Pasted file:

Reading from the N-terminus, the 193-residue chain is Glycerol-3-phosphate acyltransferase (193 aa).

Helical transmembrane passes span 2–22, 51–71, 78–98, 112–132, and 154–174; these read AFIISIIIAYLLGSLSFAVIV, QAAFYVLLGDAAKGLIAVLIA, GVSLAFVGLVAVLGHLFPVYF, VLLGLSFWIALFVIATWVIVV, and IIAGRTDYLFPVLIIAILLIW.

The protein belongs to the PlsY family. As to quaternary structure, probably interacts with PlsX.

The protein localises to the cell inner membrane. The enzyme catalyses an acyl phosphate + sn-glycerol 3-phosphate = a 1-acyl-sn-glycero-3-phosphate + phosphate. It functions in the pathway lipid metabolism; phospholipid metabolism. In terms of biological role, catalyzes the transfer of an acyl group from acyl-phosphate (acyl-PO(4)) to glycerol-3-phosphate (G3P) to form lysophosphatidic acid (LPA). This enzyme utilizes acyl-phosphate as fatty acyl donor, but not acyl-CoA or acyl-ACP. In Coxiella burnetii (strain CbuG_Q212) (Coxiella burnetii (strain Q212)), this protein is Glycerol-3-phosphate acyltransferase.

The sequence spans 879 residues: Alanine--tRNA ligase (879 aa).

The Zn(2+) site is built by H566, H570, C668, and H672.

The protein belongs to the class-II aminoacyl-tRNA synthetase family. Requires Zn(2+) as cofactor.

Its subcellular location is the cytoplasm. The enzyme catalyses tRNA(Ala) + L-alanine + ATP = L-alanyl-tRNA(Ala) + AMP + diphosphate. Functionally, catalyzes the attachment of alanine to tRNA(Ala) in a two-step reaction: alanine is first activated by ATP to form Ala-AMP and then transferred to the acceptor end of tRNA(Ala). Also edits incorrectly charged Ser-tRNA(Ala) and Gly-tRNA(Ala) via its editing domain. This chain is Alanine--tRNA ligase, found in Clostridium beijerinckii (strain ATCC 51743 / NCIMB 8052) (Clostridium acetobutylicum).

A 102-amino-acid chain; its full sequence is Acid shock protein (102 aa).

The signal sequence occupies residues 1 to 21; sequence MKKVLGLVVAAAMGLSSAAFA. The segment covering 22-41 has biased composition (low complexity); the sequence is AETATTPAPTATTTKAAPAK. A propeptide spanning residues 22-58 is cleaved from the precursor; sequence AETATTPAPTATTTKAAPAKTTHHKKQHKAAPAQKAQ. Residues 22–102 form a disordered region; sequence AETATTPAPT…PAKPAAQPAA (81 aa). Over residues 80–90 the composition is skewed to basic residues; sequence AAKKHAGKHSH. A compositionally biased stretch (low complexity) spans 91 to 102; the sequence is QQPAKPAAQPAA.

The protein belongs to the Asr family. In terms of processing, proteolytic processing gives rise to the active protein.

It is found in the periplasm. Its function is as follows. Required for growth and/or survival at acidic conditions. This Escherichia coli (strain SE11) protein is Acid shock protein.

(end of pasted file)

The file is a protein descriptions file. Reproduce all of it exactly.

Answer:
Reading from the N-terminus, the 193-residue chain is Glycerol-3-phosphate acyltransferase (193 aa).

Helical transmembrane passes span 2–22, 51–71, 78–98, 112–132, and 154–174; these read AFIISIIIAYLLGSLSFAVIV, QAAFYVLLGDAAKGLIAVLIA, GVSLAFVGLVAVLGHLFPVYF, VLLGLSFWIALFVIATWVIVV, and IIAGRTDYLFPVLIIAILLIW.

The protein belongs to the PlsY family. As to quaternary structure, probably interacts with PlsX.

The protein localises to the cell inner membrane. The enzyme catalyses an acyl phosphate + sn-glycerol 3-phosphate = a 1-acyl-sn-glycero-3-phosphate + phosphate. It functions in the pathway lipid metabolism; phospholipid metabolism. In terms of biological role, catalyzes the transfer of an acyl group from acyl-phosphate (acyl-PO(4)) to glycerol-3-phosphate (G3P) to form lysophosphatidic acid (LPA). This enzyme utilizes acyl-phosphate as fatty acyl donor, but not acyl-CoA or acyl-ACP. In Coxiella burnetii (strain CbuG_Q212) (Coxiella burnetii (strain Q212)), this protein is Glycerol-3-phosphate acyltransferase.

The sequence spans 879 residues: Alanine--tRNA ligase (879 aa).

The Zn(2+) site is built by H566, H570, C668, and H672.

The protein belongs to the class-II aminoacyl-tRNA synthetase family. Requires Zn(2+) as cofactor.

Its subcellular location is the cytoplasm. The enzyme catalyses tRNA(Ala) + L-alanine + ATP = L-alanyl-tRNA(Ala) + AMP + diphosphate. Functionally, catalyzes the attachment of alanine to tRNA(Ala) in a two-step reaction: alanine is first activated by ATP to form Ala-AMP and then transferred to the acceptor end of tRNA(Ala). Also edits incorrectly charged Ser-tRNA(Ala) and Gly-tRNA(Ala) via its editing domain. This chain is Alanine--tRNA ligase, found in Clostridium beijerinckii (strain ATCC 51743 / NCIMB 8052) (Clostridium acetobutylicum).

A 102-amino-acid chain; its full sequence is Acid shock protein (102 aa).

The signal sequence occupies residues 1 to 21; sequence MKKVLGLVVAAAMGLSSAAFA. The segment covering 22-41 has biased composition (low complexity); the sequence is AETATTPAPTATTTKAAPAK. A propeptide spanning residues 22-58 is cleaved from the precursor; sequence AETATTPAPTATTTKAAPAKTTHHKKQHKAAPAQKAQ. Residues 22–102 form a disordered region; sequence AETATTPAPT…PAKPAAQPAA (81 aa). Over residues 80–90 the composition is skewed to basic residues; sequence AAKKHAGKHSH. A compositionally biased stretch (low complexity) spans 91 to 102; the sequence is QQPAKPAAQPAA.

The protein belongs to the Asr family. In terms of processing, proteolytic processing gives rise to the active protein.

It is found in the periplasm. Its function is as follows. Required for growth and/or survival at acidic conditions. This Escherichia coli (strain SE11) protein is Acid shock protein.